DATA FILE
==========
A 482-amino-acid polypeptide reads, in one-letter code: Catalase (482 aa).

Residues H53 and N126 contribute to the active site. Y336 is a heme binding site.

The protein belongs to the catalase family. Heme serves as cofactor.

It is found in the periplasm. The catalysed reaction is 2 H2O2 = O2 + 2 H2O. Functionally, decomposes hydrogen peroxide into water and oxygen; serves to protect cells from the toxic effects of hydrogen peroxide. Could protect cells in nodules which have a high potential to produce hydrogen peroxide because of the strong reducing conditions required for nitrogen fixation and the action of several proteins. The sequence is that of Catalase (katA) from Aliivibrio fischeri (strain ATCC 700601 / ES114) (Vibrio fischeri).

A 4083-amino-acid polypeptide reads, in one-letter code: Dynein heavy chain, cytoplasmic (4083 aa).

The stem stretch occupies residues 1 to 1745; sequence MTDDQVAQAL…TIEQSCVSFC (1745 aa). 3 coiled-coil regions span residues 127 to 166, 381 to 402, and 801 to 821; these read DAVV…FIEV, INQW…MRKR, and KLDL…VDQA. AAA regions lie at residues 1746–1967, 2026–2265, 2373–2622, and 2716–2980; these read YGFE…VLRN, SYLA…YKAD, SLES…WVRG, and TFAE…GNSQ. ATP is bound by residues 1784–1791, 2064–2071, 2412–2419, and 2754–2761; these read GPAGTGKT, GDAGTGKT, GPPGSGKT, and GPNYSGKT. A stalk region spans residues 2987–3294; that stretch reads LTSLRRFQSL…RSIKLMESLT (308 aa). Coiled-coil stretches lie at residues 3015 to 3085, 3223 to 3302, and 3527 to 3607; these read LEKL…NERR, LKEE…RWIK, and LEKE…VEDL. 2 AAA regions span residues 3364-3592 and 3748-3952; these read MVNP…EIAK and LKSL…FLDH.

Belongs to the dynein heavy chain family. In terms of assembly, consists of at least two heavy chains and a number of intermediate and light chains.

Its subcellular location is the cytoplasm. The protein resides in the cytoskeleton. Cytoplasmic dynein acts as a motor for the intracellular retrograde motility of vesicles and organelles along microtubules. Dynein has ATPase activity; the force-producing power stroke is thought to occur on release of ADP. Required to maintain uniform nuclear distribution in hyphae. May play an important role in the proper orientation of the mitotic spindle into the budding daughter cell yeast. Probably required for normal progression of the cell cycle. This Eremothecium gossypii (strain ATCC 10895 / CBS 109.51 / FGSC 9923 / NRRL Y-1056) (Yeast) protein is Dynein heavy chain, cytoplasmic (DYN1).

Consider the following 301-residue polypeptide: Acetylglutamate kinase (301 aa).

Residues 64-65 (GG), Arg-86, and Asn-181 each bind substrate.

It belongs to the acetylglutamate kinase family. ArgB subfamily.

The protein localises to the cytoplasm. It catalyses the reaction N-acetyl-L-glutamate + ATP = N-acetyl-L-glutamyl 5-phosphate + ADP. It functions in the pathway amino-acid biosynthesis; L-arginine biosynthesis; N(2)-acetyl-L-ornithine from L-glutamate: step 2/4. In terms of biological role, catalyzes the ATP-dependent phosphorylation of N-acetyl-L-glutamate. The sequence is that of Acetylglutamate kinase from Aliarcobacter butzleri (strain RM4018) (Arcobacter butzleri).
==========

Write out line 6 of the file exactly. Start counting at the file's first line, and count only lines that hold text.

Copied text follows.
The stem stretch occupies residues 1 to 1745; sequence MTDDQVAQAL…TIEQSCVSFC (1745 aa). 3 coiled-coil regions span residues 127 to 166, 381 to 402, and 801 to 821; these read DAVV…FIEV, INQW…MRKR, and KLDL…VDQA. AAA regions lie at residues 1746–1967, 2026–2265, 2373–2622, and 2716–2980; these read YGFE…VLRN, SYLA…YKAD, SLES…WVRG, and TFAE…GNSQ. ATP is bound by residues 1784–1791, 2064–2071, 2412–2419, and 2754–2761; these read GPAGTGKT, GDAGTGKT, GPPGSGKT, and GPNYSGKT. A stalk region spans residues 2987–3294; that stretch reads LTSLRRFQSL…RSIKLMESLT (308 aa). Coiled-coil stretches lie at residues 3015 to 3085, 3223 to 3302, and 3527 to 3607; these read LEKL…NERR, LKEE…RWIK, and LEKE…VEDL. 2 AAA regions span residues 3364-3592 and 3748-3952; these read MVNP…EIAK and LKSL…FLDH.